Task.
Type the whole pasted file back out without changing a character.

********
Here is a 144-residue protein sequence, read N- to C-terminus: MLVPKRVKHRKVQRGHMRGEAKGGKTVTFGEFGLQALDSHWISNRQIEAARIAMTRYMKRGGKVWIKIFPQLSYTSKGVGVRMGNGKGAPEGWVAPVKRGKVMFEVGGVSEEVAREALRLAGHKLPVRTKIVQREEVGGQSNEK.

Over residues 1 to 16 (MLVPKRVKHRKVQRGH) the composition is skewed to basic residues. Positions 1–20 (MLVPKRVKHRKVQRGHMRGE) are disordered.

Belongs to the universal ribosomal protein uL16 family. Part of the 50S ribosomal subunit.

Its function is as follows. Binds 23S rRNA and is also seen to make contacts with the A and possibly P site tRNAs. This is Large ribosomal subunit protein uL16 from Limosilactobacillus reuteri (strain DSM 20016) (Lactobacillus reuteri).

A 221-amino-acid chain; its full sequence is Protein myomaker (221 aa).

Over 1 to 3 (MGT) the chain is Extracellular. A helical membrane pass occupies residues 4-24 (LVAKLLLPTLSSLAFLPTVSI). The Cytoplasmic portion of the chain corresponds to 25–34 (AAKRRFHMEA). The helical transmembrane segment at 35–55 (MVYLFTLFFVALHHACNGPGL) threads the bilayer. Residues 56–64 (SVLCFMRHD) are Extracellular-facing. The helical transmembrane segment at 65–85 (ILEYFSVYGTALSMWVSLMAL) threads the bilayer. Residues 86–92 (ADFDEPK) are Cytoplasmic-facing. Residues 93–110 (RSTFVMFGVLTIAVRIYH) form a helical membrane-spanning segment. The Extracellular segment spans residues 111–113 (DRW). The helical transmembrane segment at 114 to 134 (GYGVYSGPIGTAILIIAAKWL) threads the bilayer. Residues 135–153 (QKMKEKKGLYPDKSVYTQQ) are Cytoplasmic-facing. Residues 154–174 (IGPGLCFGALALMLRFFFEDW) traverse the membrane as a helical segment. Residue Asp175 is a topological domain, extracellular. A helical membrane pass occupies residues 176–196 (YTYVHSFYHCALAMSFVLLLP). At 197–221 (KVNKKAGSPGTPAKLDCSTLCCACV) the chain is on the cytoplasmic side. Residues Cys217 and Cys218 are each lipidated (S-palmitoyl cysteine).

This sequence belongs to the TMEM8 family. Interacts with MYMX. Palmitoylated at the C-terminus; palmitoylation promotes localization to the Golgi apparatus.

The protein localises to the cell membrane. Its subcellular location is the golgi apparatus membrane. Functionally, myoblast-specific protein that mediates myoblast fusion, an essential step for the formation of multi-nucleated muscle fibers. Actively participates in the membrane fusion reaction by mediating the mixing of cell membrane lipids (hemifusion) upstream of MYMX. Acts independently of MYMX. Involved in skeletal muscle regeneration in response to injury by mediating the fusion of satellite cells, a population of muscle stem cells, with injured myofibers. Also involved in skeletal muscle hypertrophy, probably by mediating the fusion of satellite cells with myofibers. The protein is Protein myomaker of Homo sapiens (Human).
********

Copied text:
Here is a 144-residue protein sequence, read N- to C-terminus: MLVPKRVKHRKVQRGHMRGEAKGGKTVTFGEFGLQALDSHWISNRQIEAARIAMTRYMKRGGKVWIKIFPQLSYTSKGVGVRMGNGKGAPEGWVAPVKRGKVMFEVGGVSEEVAREALRLAGHKLPVRTKIVQREEVGGQSNEK.

Over residues 1 to 16 (MLVPKRVKHRKVQRGH) the composition is skewed to basic residues. Positions 1–20 (MLVPKRVKHRKVQRGHMRGE) are disordered.

Belongs to the universal ribosomal protein uL16 family. Part of the 50S ribosomal subunit.

Its function is as follows. Binds 23S rRNA and is also seen to make contacts with the A and possibly P site tRNAs. This is Large ribosomal subunit protein uL16 from Limosilactobacillus reuteri (strain DSM 20016) (Lactobacillus reuteri).

A 221-amino-acid chain; its full sequence is Protein myomaker (221 aa).

Over 1 to 3 (MGT) the chain is Extracellular. A helical membrane pass occupies residues 4-24 (LVAKLLLPTLSSLAFLPTVSI). The Cytoplasmic portion of the chain corresponds to 25–34 (AAKRRFHMEA). The helical transmembrane segment at 35–55 (MVYLFTLFFVALHHACNGPGL) threads the bilayer. Residues 56–64 (SVLCFMRHD) are Extracellular-facing. The helical transmembrane segment at 65–85 (ILEYFSVYGTALSMWVSLMAL) threads the bilayer. Residues 86–92 (ADFDEPK) are Cytoplasmic-facing. Residues 93–110 (RSTFVMFGVLTIAVRIYH) form a helical membrane-spanning segment. The Extracellular segment spans residues 111–113 (DRW). The helical transmembrane segment at 114 to 134 (GYGVYSGPIGTAILIIAAKWL) threads the bilayer. Residues 135–153 (QKMKEKKGLYPDKSVYTQQ) are Cytoplasmic-facing. Residues 154–174 (IGPGLCFGALALMLRFFFEDW) traverse the membrane as a helical segment. Residue Asp175 is a topological domain, extracellular. A helical membrane pass occupies residues 176–196 (YTYVHSFYHCALAMSFVLLLP). At 197–221 (KVNKKAGSPGTPAKLDCSTLCCACV) the chain is on the cytoplasmic side. Residues Cys217 and Cys218 are each lipidated (S-palmitoyl cysteine).

This sequence belongs to the TMEM8 family. Interacts with MYMX. Palmitoylated at the C-terminus; palmitoylation promotes localization to the Golgi apparatus.

The protein localises to the cell membrane. Its subcellular location is the golgi apparatus membrane. Functionally, myoblast-specific protein that mediates myoblast fusion, an essential step for the formation of multi-nucleated muscle fibers. Actively participates in the membrane fusion reaction by mediating the mixing of cell membrane lipids (hemifusion) upstream of MYMX. Acts independently of MYMX. Involved in skeletal muscle regeneration in response to injury by mediating the fusion of satellite cells, a population of muscle stem cells, with injured myofibers. Also involved in skeletal muscle hypertrophy, probably by mediating the fusion of satellite cells with myofibers. The protein is Protein myomaker of Homo sapiens (Human).